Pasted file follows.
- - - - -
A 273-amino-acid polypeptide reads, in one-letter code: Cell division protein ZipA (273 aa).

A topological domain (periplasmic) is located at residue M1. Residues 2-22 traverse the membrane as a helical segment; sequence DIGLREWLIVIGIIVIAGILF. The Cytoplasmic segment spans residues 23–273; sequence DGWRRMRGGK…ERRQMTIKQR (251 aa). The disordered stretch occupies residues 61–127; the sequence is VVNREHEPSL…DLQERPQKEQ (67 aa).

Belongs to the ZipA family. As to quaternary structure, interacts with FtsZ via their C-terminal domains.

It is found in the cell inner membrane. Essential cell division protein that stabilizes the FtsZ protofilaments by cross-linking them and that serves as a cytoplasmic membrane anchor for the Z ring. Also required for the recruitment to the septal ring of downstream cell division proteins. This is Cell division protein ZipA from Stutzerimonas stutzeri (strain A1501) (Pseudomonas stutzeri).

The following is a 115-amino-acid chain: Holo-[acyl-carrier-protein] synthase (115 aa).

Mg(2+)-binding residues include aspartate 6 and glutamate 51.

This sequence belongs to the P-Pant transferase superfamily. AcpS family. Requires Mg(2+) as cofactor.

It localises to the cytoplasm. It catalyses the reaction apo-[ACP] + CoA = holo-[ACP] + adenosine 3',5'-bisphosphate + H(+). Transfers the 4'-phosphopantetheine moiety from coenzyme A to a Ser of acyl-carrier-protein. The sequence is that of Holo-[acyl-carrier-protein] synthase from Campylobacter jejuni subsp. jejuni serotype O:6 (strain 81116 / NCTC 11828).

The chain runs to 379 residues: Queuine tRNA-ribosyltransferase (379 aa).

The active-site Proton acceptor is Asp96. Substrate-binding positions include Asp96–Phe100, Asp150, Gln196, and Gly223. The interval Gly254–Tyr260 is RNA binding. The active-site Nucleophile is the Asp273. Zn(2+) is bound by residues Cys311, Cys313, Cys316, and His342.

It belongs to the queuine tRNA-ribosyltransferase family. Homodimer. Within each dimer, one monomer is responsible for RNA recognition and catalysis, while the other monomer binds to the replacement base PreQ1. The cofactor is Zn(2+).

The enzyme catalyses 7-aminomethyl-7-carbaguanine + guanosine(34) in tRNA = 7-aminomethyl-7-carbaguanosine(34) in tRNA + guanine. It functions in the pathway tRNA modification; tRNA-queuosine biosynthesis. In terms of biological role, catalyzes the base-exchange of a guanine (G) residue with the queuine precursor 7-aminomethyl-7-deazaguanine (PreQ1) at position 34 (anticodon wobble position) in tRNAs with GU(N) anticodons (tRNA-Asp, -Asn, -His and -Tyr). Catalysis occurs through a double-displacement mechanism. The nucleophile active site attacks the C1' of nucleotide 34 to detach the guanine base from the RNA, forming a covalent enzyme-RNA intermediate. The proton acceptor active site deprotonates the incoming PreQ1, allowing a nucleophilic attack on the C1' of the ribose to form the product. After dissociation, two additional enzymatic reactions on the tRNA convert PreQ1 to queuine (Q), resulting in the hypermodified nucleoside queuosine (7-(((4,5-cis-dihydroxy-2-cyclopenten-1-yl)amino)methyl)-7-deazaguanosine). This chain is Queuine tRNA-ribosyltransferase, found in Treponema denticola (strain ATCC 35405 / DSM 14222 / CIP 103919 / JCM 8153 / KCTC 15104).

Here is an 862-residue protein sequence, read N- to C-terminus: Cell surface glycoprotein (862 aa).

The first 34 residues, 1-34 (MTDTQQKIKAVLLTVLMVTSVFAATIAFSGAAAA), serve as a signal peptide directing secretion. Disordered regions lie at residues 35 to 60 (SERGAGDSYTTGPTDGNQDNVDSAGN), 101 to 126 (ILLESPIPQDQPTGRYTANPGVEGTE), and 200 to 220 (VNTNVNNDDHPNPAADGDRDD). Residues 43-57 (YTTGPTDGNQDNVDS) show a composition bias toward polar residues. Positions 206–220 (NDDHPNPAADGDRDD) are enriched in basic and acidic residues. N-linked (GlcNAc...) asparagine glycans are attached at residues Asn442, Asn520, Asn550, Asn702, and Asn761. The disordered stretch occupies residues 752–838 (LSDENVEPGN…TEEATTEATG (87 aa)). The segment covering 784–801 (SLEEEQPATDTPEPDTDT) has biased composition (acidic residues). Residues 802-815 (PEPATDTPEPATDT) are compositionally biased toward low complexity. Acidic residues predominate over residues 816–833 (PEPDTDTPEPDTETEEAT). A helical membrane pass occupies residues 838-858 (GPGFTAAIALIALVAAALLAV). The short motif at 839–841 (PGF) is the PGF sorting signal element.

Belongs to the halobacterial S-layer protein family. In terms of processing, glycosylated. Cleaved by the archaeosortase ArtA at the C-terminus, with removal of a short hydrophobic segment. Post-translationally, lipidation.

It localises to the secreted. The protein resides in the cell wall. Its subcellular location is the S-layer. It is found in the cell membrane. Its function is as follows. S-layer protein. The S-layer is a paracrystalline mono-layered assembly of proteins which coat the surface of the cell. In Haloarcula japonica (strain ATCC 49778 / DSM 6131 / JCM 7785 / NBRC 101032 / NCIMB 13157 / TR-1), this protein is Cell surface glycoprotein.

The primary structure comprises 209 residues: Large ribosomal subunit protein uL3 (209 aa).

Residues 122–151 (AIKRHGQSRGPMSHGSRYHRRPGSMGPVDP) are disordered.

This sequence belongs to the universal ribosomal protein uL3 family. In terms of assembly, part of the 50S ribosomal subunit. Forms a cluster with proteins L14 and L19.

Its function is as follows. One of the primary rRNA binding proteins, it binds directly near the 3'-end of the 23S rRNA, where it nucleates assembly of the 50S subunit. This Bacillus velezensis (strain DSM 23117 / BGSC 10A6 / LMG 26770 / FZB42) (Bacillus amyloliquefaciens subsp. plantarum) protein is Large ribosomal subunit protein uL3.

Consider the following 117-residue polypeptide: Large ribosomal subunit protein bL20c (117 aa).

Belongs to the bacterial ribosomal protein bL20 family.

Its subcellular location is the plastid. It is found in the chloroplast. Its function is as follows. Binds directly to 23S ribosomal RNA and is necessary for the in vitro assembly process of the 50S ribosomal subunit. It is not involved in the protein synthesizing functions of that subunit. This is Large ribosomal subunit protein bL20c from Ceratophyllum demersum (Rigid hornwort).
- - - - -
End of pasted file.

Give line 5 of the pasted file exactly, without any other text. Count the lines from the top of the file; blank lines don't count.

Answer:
The following is a 115-amino-acid chain: Holo-[acyl-carrier-protein] synthase (115 aa).